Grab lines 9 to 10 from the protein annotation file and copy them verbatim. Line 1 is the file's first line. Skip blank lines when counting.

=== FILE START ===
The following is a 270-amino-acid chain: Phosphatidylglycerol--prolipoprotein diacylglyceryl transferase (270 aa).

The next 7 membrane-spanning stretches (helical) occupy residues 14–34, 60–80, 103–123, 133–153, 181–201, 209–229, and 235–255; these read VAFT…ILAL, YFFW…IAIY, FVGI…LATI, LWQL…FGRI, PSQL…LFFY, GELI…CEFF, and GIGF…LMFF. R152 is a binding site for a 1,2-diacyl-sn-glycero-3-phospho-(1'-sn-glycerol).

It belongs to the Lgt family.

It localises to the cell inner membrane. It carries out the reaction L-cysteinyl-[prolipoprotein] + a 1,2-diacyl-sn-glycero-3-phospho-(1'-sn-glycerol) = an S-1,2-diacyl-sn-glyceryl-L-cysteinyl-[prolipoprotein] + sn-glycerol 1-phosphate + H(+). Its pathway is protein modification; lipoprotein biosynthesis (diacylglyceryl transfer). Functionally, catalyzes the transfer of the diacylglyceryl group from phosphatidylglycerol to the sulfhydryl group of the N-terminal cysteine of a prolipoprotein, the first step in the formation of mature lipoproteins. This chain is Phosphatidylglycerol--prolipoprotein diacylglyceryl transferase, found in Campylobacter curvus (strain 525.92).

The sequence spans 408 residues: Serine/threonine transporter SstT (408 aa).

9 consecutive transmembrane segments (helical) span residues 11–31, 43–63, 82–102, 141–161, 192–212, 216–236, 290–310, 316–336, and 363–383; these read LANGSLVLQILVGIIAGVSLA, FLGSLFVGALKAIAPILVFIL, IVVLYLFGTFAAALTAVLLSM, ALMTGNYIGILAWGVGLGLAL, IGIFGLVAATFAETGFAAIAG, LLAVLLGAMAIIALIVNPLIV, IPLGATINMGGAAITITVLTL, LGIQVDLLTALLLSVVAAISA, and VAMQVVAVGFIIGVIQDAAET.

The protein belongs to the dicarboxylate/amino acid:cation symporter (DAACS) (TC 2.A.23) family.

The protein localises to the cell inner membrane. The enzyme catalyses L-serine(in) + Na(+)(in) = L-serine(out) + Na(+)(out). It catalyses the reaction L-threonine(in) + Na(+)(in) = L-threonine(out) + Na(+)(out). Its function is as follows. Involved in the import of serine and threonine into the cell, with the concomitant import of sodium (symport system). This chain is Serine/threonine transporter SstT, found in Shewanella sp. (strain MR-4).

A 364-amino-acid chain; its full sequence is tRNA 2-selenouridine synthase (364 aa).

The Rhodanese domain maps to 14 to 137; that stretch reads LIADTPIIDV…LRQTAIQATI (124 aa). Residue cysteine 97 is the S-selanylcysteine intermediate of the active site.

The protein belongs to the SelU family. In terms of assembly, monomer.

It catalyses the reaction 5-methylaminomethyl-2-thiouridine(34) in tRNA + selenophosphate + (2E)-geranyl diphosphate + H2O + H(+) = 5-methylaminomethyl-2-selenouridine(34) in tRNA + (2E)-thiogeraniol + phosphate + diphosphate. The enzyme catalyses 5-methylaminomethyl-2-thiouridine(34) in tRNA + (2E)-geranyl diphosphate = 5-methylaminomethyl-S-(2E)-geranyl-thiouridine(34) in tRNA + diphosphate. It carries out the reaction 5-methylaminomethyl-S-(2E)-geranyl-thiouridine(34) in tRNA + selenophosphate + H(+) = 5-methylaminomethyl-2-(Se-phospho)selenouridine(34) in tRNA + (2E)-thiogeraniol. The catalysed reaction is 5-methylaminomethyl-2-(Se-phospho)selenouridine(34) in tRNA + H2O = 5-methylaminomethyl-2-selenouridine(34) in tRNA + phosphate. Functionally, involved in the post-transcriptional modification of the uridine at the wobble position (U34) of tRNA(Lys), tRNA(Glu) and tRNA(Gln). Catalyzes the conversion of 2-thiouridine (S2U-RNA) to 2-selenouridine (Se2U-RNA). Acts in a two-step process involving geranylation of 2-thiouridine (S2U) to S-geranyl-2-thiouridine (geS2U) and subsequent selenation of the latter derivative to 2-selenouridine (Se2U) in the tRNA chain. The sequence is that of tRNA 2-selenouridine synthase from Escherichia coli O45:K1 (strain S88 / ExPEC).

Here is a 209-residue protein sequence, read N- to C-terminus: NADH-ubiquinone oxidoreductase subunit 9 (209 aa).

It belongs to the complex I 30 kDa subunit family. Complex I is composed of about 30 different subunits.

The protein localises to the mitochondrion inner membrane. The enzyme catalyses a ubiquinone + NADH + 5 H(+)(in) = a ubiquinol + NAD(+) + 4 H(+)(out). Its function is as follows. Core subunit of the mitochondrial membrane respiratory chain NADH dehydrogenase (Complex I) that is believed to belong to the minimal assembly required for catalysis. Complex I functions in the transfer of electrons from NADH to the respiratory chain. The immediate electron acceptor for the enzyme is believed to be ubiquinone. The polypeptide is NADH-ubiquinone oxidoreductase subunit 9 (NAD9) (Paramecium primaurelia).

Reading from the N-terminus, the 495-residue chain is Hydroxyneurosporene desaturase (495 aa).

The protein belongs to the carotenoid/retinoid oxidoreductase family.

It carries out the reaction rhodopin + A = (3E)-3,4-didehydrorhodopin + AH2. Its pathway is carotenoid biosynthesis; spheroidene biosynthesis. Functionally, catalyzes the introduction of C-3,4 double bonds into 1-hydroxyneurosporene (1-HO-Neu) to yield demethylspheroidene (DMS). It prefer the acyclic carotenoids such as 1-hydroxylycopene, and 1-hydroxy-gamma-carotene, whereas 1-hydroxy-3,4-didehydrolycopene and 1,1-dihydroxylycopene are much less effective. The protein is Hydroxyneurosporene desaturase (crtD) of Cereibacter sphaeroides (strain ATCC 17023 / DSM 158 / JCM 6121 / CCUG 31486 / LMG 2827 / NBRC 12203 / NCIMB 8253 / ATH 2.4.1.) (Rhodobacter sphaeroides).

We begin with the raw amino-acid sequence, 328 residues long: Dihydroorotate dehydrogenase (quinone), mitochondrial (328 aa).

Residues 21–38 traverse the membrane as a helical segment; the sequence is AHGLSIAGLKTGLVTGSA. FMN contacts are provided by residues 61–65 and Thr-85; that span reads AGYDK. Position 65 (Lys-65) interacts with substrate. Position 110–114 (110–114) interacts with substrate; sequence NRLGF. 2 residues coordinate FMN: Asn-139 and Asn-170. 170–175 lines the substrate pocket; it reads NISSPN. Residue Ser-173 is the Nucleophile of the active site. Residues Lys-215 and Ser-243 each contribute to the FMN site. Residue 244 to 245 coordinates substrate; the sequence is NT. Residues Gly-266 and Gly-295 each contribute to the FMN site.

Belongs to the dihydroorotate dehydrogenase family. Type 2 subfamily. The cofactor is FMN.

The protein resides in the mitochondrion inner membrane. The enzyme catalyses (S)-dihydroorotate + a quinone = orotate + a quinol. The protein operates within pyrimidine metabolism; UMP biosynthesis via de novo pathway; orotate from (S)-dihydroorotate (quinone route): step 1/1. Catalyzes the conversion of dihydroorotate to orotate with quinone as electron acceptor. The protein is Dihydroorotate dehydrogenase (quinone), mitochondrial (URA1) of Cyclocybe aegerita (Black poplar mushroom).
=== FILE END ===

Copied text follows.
A 364-amino-acid chain; its full sequence is tRNA 2-selenouridine synthase (364 aa).

The Rhodanese domain maps to 14 to 137; that stretch reads LIADTPIIDV…LRQTAIQATI (124 aa). Residue cysteine 97 is the S-selanylcysteine intermediate of the active site.